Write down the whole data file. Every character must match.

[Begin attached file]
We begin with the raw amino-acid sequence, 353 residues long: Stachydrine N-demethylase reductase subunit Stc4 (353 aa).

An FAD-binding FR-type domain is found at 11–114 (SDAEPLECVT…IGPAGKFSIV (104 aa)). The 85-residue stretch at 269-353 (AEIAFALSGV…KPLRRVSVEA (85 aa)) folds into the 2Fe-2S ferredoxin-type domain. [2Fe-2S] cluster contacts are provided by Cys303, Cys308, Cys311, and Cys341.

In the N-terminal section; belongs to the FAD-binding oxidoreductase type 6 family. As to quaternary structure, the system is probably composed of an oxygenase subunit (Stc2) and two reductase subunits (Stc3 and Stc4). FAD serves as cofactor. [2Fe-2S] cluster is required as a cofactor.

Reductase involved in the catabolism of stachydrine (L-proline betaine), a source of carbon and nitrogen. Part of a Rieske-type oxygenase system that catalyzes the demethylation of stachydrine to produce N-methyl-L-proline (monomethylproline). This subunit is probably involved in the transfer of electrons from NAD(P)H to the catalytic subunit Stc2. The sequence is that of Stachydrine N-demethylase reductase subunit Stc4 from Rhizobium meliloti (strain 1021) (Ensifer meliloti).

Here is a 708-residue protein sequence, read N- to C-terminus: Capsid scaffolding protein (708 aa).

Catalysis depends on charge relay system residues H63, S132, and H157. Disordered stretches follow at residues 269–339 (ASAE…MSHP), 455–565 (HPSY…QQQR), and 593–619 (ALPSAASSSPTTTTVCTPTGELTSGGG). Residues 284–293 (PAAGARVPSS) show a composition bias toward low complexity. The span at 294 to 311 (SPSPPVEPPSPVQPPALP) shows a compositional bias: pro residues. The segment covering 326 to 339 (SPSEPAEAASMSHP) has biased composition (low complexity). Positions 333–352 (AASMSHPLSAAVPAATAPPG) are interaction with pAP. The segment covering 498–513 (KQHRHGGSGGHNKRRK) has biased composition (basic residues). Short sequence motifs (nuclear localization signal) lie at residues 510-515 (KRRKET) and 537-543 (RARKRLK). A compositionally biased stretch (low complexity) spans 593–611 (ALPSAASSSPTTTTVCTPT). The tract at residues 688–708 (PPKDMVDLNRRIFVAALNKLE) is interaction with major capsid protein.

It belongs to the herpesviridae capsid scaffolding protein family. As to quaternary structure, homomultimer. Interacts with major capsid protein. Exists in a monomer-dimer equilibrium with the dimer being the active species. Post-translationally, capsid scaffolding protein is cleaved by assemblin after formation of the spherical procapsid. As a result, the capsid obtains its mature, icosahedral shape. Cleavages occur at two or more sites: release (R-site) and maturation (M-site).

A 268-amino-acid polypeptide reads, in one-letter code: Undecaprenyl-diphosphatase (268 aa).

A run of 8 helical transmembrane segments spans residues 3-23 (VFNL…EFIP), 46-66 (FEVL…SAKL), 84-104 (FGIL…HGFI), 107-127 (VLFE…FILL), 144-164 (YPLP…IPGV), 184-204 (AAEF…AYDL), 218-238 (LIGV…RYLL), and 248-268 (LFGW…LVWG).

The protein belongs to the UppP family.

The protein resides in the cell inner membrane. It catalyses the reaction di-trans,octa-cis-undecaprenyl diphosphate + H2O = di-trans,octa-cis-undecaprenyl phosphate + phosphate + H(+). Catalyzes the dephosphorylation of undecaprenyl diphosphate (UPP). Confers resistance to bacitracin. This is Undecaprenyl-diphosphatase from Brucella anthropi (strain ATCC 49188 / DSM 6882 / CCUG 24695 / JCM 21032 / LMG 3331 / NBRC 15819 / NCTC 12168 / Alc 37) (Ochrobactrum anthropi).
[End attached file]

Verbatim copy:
We begin with the raw amino-acid sequence, 353 residues long: Stachydrine N-demethylase reductase subunit Stc4 (353 aa).

An FAD-binding FR-type domain is found at 11–114 (SDAEPLECVT…IGPAGKFSIV (104 aa)). The 85-residue stretch at 269-353 (AEIAFALSGV…KPLRRVSVEA (85 aa)) folds into the 2Fe-2S ferredoxin-type domain. [2Fe-2S] cluster contacts are provided by Cys303, Cys308, Cys311, and Cys341.

In the N-terminal section; belongs to the FAD-binding oxidoreductase type 6 family. As to quaternary structure, the system is probably composed of an oxygenase subunit (Stc2) and two reductase subunits (Stc3 and Stc4). FAD serves as cofactor. [2Fe-2S] cluster is required as a cofactor.

Reductase involved in the catabolism of stachydrine (L-proline betaine), a source of carbon and nitrogen. Part of a Rieske-type oxygenase system that catalyzes the demethylation of stachydrine to produce N-methyl-L-proline (monomethylproline). This subunit is probably involved in the transfer of electrons from NAD(P)H to the catalytic subunit Stc2. The sequence is that of Stachydrine N-demethylase reductase subunit Stc4 from Rhizobium meliloti (strain 1021) (Ensifer meliloti).

Here is a 708-residue protein sequence, read N- to C-terminus: Capsid scaffolding protein (708 aa).

Catalysis depends on charge relay system residues H63, S132, and H157. Disordered stretches follow at residues 269–339 (ASAE…MSHP), 455–565 (HPSY…QQQR), and 593–619 (ALPSAASSSPTTTTVCTPTGELTSGGG). Residues 284–293 (PAAGARVPSS) show a composition bias toward low complexity. The span at 294 to 311 (SPSPPVEPPSPVQPPALP) shows a compositional bias: pro residues. The segment covering 326 to 339 (SPSEPAEAASMSHP) has biased composition (low complexity). Positions 333–352 (AASMSHPLSAAVPAATAPPG) are interaction with pAP. The segment covering 498–513 (KQHRHGGSGGHNKRRK) has biased composition (basic residues). Short sequence motifs (nuclear localization signal) lie at residues 510-515 (KRRKET) and 537-543 (RARKRLK). A compositionally biased stretch (low complexity) spans 593–611 (ALPSAASSSPTTTTVCTPT). The tract at residues 688–708 (PPKDMVDLNRRIFVAALNKLE) is interaction with major capsid protein.

It belongs to the herpesviridae capsid scaffolding protein family. As to quaternary structure, homomultimer. Interacts with major capsid protein. Exists in a monomer-dimer equilibrium with the dimer being the active species. Post-translationally, capsid scaffolding protein is cleaved by assemblin after formation of the spherical procapsid. As a result, the capsid obtains its mature, icosahedral shape. Cleavages occur at two or more sites: release (R-site) and maturation (M-site).

A 268-amino-acid polypeptide reads, in one-letter code: Undecaprenyl-diphosphatase (268 aa).

A run of 8 helical transmembrane segments spans residues 3-23 (VFNL…EFIP), 46-66 (FEVL…SAKL), 84-104 (FGIL…HGFI), 107-127 (VLFE…FILL), 144-164 (YPLP…IPGV), 184-204 (AAEF…AYDL), 218-238 (LIGV…RYLL), and 248-268 (LFGW…LVWG).

The protein belongs to the UppP family.

The protein resides in the cell inner membrane. It catalyses the reaction di-trans,octa-cis-undecaprenyl diphosphate + H2O = di-trans,octa-cis-undecaprenyl phosphate + phosphate + H(+). Catalyzes the dephosphorylation of undecaprenyl diphosphate (UPP). Confers resistance to bacitracin. This is Undecaprenyl-diphosphatase from Brucella anthropi (strain ATCC 49188 / DSM 6882 / CCUG 24695 / JCM 21032 / LMG 3331 / NBRC 15819 / NCTC 12168 / Alc 37) (Ochrobactrum anthropi).